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Old 03-12-2008, 06:45 PM   #21
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Default Red and black material

Ok, final version..

Talked to Brian Littlejohn, the engineer who actually made the kit. The Miata kit is not graphite impregnated. The red and black are the same non-impregnated material. Turns out virtually none of the OE replacement control arm kits for any car are impregnated. I will only stock the black because it's more stealth.

Also Bill durometer specs are what they made. I measured the first set I got in about an hour ago. So no toe control compliance built in to the rear kit.

95 durometer front uppers and sway bar bushings
88 durometer everywhere else

Super Pro 80 durometer
Polybush orange 75
Polybush blue 65
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Old 03-12-2008, 06:55 PM   #22
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Thanks for clarifying.
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Old 03-12-2008, 07:48 PM   #23
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thanks for the leg work, its appreciated
i will shove my foot in my mouth now...repeatedly
i still like the black ones better for same reason as why you will stock them...
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Old 03-12-2008, 08:43 PM   #24
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is it a huge stretch to make the graphite impregnated variety or did he give any indication of performance differential? I suppose a nice can of molybdenum lube would go a long way to provide a dry film lubrication.
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Old 03-12-2008, 08:59 PM   #25
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Originally Posted by y8s View Post
is it a huge stretch to make the graphite impregnated variety or did he give any indication of performance differential? I suppose a nice can of molybdenum lube would go a long way to provide a dry film lubrication.
Not needed. Brian does not neccesarily speak corporate-ese. What you get with graphite is a better failure mode essentially. The graphite is only really useful if in an application where there might be potential for rapid complete failure like off road racing and industrial applications. The idea is the graphite is encapsulated and will be exposed as the bushing wears down. Of course, it's better to have them not wear down and just manually lube them every few years if needed. Doing graphites increases the costs and lead time. I have no interest in graphites at this point.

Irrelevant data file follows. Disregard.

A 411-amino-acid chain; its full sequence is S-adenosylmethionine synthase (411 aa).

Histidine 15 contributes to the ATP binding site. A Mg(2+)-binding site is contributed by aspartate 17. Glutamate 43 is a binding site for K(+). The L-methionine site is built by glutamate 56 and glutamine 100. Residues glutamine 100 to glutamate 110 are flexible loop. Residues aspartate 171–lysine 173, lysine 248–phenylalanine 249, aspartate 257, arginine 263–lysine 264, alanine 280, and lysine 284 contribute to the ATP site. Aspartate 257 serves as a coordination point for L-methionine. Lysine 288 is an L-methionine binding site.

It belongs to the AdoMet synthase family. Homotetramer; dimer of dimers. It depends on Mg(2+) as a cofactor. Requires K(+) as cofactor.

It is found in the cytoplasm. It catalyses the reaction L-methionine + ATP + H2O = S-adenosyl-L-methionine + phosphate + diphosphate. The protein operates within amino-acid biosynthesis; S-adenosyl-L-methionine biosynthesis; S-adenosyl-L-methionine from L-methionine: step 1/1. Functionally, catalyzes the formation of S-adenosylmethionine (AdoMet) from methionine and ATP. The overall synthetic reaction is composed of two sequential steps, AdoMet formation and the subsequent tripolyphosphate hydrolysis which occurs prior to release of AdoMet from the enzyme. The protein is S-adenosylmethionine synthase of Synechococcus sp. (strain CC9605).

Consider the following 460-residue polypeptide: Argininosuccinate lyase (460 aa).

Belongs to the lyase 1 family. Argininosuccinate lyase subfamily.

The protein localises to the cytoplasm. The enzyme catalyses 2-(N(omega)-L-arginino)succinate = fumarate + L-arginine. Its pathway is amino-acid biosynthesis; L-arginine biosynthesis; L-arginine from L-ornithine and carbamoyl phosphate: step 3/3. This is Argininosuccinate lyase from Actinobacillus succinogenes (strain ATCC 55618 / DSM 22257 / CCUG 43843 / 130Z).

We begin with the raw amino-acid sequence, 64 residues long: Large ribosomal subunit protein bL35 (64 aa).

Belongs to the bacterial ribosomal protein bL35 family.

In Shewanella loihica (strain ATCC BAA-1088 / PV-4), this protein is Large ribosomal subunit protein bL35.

He told me in all honesty that you could assemble the Miata kit bone dry (Don't!) and it would probably last 15 years, just squeaky. The lube provided increases life, reduces friction and keeps them quiet.

Another cool tidbit, the two piece bushing is designed to have a .050" gap when installed. You can add a bit more lube to the opposing faces when installing and have a bit of a reservoir acting directly on the center pin.

One could also careful align a zerk to fill that void. He emphatically recommended against using a powered grease gun, manual only, two pumps max.
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Old 03-12-2008, 10:17 PM   #26
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Is the toe control feature designed into the OEM bushings even an issue with aftermarket bushings?
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Old 03-12-2008, 10:23 PM   #27
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Quote:
Originally Posted by soflarick View Post
Is the toe control feature designed into the OEM bushings even an issue with aftermarket bushings?
Depends on who you ask. Some aftermarkets may have multi durometer, the Energy and Super Pro do not.

Without the compliance effect, you get no dynamic toe in. That might mean running factory rear toe setting for autocross or track use as opposed to the zero toe I recommend for factory bushings. No exact value, just experiment and see what works for you.

I'm compiling a list for all the durometer values I can find for all the OE and aftermarket kits. If anyone has accurate data to share, please do.
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Old 03-14-2008, 02:41 AM   #28
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Checked durometers and they match Bill's original request and Brian's data.

88 Energy Suspension front lower and all rear control arm
95 Energy Suspension front upper, sway bar and differential mount
80 Super Pro control arm, all
65 Polybush blue- soft